The Supreme Court of the United States has temporarily reinstated the Trump-era water rule limiting the scope of the Environmental Protection Agency’s enforcement under the Clean Water Act. The 2020 Navigable Waters Protection Rule provided a new—more narrow—definition of “waters of the United States,” and removed certain restrictions on development on or near U.S. waterbodies or wetlands. The Supreme Court’s decision this week reinstates the 2020 Rule, which is expected to be much less restrictive to businesses than the Biden administration revisions that are anticipated in spring of 2023.
The 2020 Rule redefined the scope of waters federally regulated under the Clean Water Act by interpreting the term “waters of the United States.” Notably, it:
- removed interstate streams as a separate jurisdictional category;
- excluded ephemeral streams (those that flow only in response to precipitation events) and water features; requiring rivers, streams and other natural channels to contribute flow directly or indirectly to a territorial sea or traditional navigable water; and
- excluded wetlands that are not adjacent to another non-wetland jurisdictional water.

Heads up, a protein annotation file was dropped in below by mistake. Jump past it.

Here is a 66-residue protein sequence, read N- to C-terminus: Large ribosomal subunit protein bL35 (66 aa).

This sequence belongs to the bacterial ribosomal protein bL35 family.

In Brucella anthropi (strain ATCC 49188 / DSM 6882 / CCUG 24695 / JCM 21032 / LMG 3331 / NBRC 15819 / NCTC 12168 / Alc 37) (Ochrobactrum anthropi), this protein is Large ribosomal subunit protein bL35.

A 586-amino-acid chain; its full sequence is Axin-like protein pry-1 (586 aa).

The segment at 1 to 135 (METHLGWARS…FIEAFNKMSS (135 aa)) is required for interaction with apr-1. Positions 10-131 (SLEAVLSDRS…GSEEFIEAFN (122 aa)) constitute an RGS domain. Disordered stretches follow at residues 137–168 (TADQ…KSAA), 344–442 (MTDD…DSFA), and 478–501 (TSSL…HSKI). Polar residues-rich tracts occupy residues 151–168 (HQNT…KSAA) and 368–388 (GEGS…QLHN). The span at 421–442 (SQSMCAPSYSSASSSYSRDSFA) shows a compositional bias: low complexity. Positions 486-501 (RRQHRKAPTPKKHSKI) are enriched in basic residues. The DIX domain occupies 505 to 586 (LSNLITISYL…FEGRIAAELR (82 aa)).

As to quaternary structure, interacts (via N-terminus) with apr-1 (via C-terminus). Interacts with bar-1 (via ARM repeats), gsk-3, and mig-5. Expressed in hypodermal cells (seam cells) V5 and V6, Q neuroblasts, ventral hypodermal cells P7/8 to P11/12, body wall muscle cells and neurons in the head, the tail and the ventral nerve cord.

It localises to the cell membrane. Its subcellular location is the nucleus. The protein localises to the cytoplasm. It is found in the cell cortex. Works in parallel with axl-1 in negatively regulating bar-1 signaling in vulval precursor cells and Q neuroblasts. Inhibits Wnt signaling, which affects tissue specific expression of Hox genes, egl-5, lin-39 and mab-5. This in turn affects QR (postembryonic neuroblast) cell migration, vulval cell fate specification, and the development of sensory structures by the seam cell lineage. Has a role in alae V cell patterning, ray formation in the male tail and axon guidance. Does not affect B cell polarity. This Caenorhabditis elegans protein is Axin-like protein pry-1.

While the Biden administration indicated that it intended to revise the rule, a Northern California District Court judge vacated and remanded the 2020 Rule in August 2021. The Ninth Circuit rejected a stay of the decision requested by industry groups. On April 5, 2022, the United States Supreme Court blocked the District Court Order, reinstating the Trump-era rule. This will allow the parties to file a Ninth Circuit appeal and a potential writ of certiorari to the Supreme Court.
The interpretation of this rule and any future appeals, amendments or decisions have a direct impact on the potential for property development as these rules determine what land is subject to federal regulation under Section 404 of the Clean Water Act and costly National Environmental Policy Act reviews of development proposals. Connell Foley is monitoring the progression of this issue, and we are available to assist developers and landowners with the application of these changes.
Christina Ku is a profoundly experienced litigator who leverages her background in biological sciences and environmental regulation to represent parties in complex environmental cases. Her practice also includes significant ...
Nikki Alieva is an associate practicing in Connell Foley's Environmental Group with a focus on matters pertaining to Article 12 of the New York Navigation Law (Oil Spill Act) and New Jersey’s Spill Act. She also practices in Connell ...